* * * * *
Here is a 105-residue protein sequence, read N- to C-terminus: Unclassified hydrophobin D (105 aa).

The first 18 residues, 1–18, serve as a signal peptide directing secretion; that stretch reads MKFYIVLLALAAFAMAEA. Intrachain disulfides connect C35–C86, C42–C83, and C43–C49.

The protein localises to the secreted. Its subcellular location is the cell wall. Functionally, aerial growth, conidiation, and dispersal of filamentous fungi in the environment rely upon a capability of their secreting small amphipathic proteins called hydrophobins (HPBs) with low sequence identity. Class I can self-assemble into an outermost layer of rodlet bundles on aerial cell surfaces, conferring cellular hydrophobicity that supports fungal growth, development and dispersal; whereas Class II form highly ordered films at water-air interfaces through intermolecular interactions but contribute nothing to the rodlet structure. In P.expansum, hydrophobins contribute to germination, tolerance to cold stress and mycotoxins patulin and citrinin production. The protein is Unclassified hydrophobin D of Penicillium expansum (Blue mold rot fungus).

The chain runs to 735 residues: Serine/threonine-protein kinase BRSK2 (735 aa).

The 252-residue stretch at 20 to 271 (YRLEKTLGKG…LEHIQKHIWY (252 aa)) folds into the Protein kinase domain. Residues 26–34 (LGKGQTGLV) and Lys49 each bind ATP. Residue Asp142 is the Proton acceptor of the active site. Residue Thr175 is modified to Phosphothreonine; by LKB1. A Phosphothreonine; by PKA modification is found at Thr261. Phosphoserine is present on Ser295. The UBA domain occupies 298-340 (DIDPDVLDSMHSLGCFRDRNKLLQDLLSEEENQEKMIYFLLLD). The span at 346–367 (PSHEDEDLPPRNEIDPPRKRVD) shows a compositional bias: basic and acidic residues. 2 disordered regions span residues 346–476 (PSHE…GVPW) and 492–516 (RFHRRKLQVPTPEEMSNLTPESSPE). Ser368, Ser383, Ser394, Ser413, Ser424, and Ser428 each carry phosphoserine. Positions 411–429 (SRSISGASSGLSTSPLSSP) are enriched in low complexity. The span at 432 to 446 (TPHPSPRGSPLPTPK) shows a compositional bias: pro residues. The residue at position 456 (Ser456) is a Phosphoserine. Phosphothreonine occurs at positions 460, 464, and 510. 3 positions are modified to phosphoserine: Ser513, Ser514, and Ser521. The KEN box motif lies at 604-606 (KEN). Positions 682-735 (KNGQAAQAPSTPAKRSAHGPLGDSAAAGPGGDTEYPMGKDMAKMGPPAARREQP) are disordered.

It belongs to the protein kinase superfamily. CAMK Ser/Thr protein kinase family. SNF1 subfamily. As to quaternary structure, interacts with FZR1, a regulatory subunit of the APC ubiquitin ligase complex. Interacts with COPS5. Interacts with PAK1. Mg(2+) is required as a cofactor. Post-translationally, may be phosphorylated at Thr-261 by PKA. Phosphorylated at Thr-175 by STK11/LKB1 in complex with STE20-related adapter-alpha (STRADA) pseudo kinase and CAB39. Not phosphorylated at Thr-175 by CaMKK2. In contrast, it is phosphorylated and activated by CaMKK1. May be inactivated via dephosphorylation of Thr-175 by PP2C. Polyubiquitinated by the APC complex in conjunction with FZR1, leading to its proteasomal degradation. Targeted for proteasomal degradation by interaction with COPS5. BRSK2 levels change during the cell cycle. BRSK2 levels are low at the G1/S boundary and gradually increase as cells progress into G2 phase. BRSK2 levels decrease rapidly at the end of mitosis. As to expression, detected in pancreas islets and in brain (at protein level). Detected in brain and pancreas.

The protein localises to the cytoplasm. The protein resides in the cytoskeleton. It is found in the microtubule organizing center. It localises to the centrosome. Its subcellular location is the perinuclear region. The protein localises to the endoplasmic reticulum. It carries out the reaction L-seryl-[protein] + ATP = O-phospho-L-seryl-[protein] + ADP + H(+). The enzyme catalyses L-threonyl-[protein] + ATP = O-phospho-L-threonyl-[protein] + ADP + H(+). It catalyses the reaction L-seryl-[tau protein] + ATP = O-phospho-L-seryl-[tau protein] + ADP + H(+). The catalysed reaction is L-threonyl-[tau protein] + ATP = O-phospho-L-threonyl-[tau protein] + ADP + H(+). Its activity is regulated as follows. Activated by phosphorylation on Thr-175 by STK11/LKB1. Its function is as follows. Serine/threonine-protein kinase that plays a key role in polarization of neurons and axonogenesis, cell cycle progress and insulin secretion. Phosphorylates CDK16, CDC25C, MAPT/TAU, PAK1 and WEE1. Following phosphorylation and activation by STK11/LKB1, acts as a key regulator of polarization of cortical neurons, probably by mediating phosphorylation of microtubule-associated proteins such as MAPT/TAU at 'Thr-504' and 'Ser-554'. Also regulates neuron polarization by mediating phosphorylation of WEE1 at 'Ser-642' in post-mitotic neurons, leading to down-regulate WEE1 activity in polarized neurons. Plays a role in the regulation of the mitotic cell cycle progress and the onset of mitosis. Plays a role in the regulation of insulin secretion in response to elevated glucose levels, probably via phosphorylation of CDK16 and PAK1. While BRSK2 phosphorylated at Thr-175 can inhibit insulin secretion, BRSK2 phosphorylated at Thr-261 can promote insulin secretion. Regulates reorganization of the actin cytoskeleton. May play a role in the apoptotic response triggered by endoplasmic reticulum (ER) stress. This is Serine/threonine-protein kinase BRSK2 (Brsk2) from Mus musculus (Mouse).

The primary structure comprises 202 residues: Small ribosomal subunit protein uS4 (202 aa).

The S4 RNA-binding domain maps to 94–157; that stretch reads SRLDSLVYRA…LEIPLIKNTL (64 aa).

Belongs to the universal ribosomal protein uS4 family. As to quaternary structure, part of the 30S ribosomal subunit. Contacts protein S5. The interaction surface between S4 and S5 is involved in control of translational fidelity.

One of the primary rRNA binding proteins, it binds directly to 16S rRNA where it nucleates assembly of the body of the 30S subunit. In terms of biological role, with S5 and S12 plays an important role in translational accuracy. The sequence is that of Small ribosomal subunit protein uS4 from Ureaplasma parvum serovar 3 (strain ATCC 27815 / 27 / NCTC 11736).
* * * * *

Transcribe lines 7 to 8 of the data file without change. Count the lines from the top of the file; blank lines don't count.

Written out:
The protein localises to the cytoplasm. The protein resides in the cytoskeleton. It is found in the microtubule organizing center. It localises to the centrosome. Its subcellular location is the perinuclear region. The protein localises to the endoplasmic reticulum. It carries out the reaction L-seryl-[protein] + ATP = O-phospho-L-seryl-[protein] + ADP + H(+). The enzyme catalyses L-threonyl-[protein] + ATP = O-phospho-L-threonyl-[protein] + ADP + H(+). It catalyses the reaction L-seryl-[tau protein] + ATP = O-phospho-L-seryl-[tau protein] + ADP + H(+). The catalysed reaction is L-threonyl-[tau protein] + ATP = O-phospho-L-threonyl-[tau protein] + ADP + H(+). Its activity is regulated as follows. Activated by phosphorylation on Thr-175 by STK11/LKB1. Its function is as follows. Serine/threonine-protein kinase that plays a key role in polarization of neurons and axonogenesis, cell cycle progress and insulin secretion. Phosphorylates CDK16, CDC25C, MAPT/TAU, PAK1 and WEE1. Following phosphorylation and activation by STK11/LKB1, acts as a key regulator of polarization of cortical neurons, probably by mediating phosphorylation of microtubule-associated proteins such as MAPT/TAU at 'Thr-504' and 'Ser-554'. Also regulates neuron polarization by mediating phosphorylation of WEE1 at 'Ser-642' in post-mitotic neurons, leading to down-regulate WEE1 activity in polarized neurons. Plays a role in the regulation of the mitotic cell cycle progress and the onset of mitosis. Plays a role in the regulation of insulin secretion in response to elevated glucose levels, probably via phosphorylation of CDK16 and PAK1. While BRSK2 phosphorylated at Thr-175 can inhibit insulin secretion, BRSK2 phosphorylated at Thr-261 can promote insulin secretion. Regulates reorganization of the actin cytoskeleton. May play a role in the apoptotic response triggered by endoplasmic reticulum (ER) stress. This is Serine/threonine-protein kinase BRSK2 (Brsk2) from Mus musculus (Mouse).

The primary structure comprises 202 residues: Small ribosomal subunit protein uS4 (202 aa).